The Rhode Island Senate’s government oversight committee will question top Rhode Island Public Transit Authority and health insurance executives on Monday about how thousands of state employees’ personal data was stolen during a cyber attack.
The Senate Committee on Rules, Government Ethics, and Oversight, chaired by Sen. Louis DiPalma, has requested that the following people appear at the hearing:
• Scott Avedisian, executive director of RIPTA;
• Mark Gallagher, vice president of external affairs for UnitedHealthcare;
• Michele Lederberg, executive vice president, chief legal officer and chief administrative officer for Blue Cross Blue Shield of Rhode Island;
• Bijay Kumar, Rhode Island chief information officer and chief digital officer;
• Patrick Crowley, secretary-treasurer of the Rhode Island AFL-CIO.
RIPTA has said the stolen data was sent to them by a previous insurance provider, but has not provided additional details.
Looking for answers:State senator DiPalma wants answers on how RIPTA breach happened — so there isn’t a repeat
RIPTA hacked:Here’s why over 17,000 state employees discovered their data was stolen
The probe:Attorney general will probe whether RIPTA’s handling of data breach complied with the law
Blue Cross Blue Shield of Rhode Island currently manages the health plan for state employees, and has said that it did not provide the data. UnitedHealthcare managed the plan prior to 2020.
The committee is seeking the following information ahead of the meeting:
• An updated timeline that details when RIPTA was notified about the breach, verified who was affected, told the Rhode Island Attorney General, and notified those affected.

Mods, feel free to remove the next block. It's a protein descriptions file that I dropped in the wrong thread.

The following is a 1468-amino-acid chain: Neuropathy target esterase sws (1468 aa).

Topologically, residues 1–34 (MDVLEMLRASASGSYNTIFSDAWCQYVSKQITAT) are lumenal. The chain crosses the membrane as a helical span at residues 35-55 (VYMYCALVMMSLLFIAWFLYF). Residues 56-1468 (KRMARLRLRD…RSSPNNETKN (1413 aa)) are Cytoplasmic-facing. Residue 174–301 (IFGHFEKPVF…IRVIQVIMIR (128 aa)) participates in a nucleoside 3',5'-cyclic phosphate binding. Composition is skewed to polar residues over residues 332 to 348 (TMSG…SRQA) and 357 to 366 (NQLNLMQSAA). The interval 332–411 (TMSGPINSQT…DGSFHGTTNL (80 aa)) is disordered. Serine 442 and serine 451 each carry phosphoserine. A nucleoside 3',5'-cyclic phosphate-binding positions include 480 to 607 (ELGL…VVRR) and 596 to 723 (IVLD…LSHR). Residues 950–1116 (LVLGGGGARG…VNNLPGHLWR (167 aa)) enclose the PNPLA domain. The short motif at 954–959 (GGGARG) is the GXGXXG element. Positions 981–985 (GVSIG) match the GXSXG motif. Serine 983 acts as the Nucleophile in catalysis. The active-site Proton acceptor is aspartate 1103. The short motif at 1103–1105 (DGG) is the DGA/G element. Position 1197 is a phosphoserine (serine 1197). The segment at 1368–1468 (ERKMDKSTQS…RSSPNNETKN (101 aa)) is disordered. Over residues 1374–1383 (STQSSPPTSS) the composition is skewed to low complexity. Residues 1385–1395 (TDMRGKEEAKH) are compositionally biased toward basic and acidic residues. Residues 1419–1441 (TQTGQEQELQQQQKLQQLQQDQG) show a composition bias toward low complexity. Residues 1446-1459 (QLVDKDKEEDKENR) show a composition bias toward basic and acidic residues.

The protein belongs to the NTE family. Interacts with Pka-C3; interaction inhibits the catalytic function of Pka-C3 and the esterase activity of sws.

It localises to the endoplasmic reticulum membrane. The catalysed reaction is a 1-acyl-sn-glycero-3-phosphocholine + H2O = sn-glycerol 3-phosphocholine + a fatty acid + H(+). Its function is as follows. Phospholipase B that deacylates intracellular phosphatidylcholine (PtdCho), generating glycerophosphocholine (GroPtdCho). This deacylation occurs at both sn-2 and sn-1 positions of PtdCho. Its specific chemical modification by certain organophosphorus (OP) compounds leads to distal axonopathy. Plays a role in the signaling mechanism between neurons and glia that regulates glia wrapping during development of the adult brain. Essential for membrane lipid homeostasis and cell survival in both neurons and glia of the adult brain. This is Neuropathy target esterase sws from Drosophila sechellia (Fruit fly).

• Total counts of those affected.
• RIPTA’s data-retention policy, cyber-hygiene training policy and other records of employee cybersecurity training.
• Rhode Island’s statewide data-protection policy and cyber-hygiene training policy.
• The statewide policy for the retention of personnel data, and the state’s policy for contractors “with respect to the sharing of personnel data.”
Among the questions that will be addressed at the hearing:
• Why was personal and health-related data needed by RIPTA?
• How did RIPTA acquire the data? Was it sent in a secure email? Were individuals provided with a link to access the data?
• How many times, or at what frequency, was the data received or accessed?
• What kind of personal identification information or personal health information was included in the file?
• Is data stored on RIPTA computers encrypted?
• What is the “need to know” policy and process used at RIPTA to determine which employees have access to sensitive data?
• What is the policy and process for retention of personnel data at state agencies, including quasi-state agencies?
• What is the policy for the annual scrubbing of such data?
• What process was employed to determine what/who was affected by the data breach, and what was the notification process?
The hearingis scheduled for 5:30 p.m. Monday and is to be streamed online through Capitol TV.